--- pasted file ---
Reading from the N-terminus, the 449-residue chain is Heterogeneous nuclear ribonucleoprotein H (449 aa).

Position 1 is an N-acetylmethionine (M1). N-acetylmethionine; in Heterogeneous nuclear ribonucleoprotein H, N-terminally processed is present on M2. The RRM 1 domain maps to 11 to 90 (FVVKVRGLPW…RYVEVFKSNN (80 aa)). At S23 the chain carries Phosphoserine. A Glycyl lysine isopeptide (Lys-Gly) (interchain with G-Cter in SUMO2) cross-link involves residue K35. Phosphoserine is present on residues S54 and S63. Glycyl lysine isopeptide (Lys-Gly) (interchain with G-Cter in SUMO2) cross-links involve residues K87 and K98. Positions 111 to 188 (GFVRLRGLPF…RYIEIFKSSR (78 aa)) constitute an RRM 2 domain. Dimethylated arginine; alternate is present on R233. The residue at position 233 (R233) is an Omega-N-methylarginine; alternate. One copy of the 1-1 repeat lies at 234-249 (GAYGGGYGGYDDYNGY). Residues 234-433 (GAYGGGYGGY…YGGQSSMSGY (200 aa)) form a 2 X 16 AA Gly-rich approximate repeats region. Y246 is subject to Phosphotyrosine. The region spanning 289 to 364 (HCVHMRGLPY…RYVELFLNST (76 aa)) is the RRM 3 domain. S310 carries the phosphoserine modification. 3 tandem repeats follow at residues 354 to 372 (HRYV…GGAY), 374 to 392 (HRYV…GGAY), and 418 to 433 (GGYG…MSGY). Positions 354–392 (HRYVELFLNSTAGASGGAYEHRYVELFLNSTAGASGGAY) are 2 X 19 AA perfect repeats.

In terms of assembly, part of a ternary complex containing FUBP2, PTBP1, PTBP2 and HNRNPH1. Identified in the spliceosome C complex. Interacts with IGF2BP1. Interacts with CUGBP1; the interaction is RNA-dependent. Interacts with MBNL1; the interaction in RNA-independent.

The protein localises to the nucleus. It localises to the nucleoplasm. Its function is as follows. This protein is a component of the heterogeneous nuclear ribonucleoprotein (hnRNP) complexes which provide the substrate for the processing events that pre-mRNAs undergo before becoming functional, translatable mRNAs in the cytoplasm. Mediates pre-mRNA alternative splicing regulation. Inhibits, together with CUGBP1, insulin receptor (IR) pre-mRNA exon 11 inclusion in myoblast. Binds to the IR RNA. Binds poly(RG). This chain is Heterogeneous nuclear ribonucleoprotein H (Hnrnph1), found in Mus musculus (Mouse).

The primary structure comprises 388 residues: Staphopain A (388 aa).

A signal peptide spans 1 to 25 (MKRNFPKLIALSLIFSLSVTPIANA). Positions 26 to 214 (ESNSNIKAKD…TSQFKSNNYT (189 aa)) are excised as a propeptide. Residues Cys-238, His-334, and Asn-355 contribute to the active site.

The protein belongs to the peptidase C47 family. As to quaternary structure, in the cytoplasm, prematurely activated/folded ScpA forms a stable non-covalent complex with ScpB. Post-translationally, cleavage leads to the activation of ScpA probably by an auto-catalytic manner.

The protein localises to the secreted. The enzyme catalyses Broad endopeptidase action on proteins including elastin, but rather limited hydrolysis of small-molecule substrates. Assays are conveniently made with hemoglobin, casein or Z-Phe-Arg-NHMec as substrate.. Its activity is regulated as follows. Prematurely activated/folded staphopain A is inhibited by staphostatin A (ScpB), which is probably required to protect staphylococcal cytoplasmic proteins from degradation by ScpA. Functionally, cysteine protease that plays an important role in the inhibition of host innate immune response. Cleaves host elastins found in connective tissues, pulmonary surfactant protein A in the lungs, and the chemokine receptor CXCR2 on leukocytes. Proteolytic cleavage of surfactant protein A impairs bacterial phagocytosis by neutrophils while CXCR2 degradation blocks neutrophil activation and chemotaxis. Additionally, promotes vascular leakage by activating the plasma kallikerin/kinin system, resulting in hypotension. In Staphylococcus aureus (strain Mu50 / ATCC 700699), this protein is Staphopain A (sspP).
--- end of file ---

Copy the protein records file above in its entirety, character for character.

Reading from the N-terminus, the 449-residue chain is Heterogeneous nuclear ribonucleoprotein H (449 aa).

Position 1 is an N-acetylmethionine (M1). N-acetylmethionine; in Heterogeneous nuclear ribonucleoprotein H, N-terminally processed is present on M2. The RRM 1 domain maps to 11 to 90 (FVVKVRGLPW…RYVEVFKSNN (80 aa)). At S23 the chain carries Phosphoserine. A Glycyl lysine isopeptide (Lys-Gly) (interchain with G-Cter in SUMO2) cross-link involves residue K35. Phosphoserine is present on residues S54 and S63. Glycyl lysine isopeptide (Lys-Gly) (interchain with G-Cter in SUMO2) cross-links involve residues K87 and K98. Positions 111 to 188 (GFVRLRGLPF…RYIEIFKSSR (78 aa)) constitute an RRM 2 domain. Dimethylated arginine; alternate is present on R233. The residue at position 233 (R233) is an Omega-N-methylarginine; alternate. One copy of the 1-1 repeat lies at 234-249 (GAYGGGYGGYDDYNGY). Residues 234-433 (GAYGGGYGGY…YGGQSSMSGY (200 aa)) form a 2 X 16 AA Gly-rich approximate repeats region. Y246 is subject to Phosphotyrosine. The region spanning 289 to 364 (HCVHMRGLPY…RYVELFLNST (76 aa)) is the RRM 3 domain. S310 carries the phosphoserine modification. 3 tandem repeats follow at residues 354 to 372 (HRYV…GGAY), 374 to 392 (HRYV…GGAY), and 418 to 433 (GGYG…MSGY). Positions 354–392 (HRYVELFLNSTAGASGGAYEHRYVELFLNSTAGASGGAY) are 2 X 19 AA perfect repeats.

In terms of assembly, part of a ternary complex containing FUBP2, PTBP1, PTBP2 and HNRNPH1. Identified in the spliceosome C complex. Interacts with IGF2BP1. Interacts with CUGBP1; the interaction is RNA-dependent. Interacts with MBNL1; the interaction in RNA-independent.

The protein localises to the nucleus. It localises to the nucleoplasm. Its function is as follows. This protein is a component of the heterogeneous nuclear ribonucleoprotein (hnRNP) complexes which provide the substrate for the processing events that pre-mRNAs undergo before becoming functional, translatable mRNAs in the cytoplasm. Mediates pre-mRNA alternative splicing regulation. Inhibits, together with CUGBP1, insulin receptor (IR) pre-mRNA exon 11 inclusion in myoblast. Binds to the IR RNA. Binds poly(RG). This chain is Heterogeneous nuclear ribonucleoprotein H (Hnrnph1), found in Mus musculus (Mouse).

The primary structure comprises 388 residues: Staphopain A (388 aa).

A signal peptide spans 1 to 25 (MKRNFPKLIALSLIFSLSVTPIANA). Positions 26 to 214 (ESNSNIKAKD…TSQFKSNNYT (189 aa)) are excised as a propeptide. Residues Cys-238, His-334, and Asn-355 contribute to the active site.

The protein belongs to the peptidase C47 family. As to quaternary structure, in the cytoplasm, prematurely activated/folded ScpA forms a stable non-covalent complex with ScpB. Post-translationally, cleavage leads to the activation of ScpA probably by an auto-catalytic manner.

The protein localises to the secreted. The enzyme catalyses Broad endopeptidase action on proteins including elastin, but rather limited hydrolysis of small-molecule substrates. Assays are conveniently made with hemoglobin, casein or Z-Phe-Arg-NHMec as substrate.. Its activity is regulated as follows. Prematurely activated/folded staphopain A is inhibited by staphostatin A (ScpB), which is probably required to protect staphylococcal cytoplasmic proteins from degradation by ScpA. Functionally, cysteine protease that plays an important role in the inhibition of host innate immune response. Cleaves host elastins found in connective tissues, pulmonary surfactant protein A in the lungs, and the chemokine receptor CXCR2 on leukocytes. Proteolytic cleavage of surfactant protein A impairs bacterial phagocytosis by neutrophils while CXCR2 degradation blocks neutrophil activation and chemotaxis. Additionally, promotes vascular leakage by activating the plasma kallikerin/kinin system, resulting in hypotension. In Staphylococcus aureus (strain Mu50 / ATCC 700699), this protein is Staphopain A (sspP).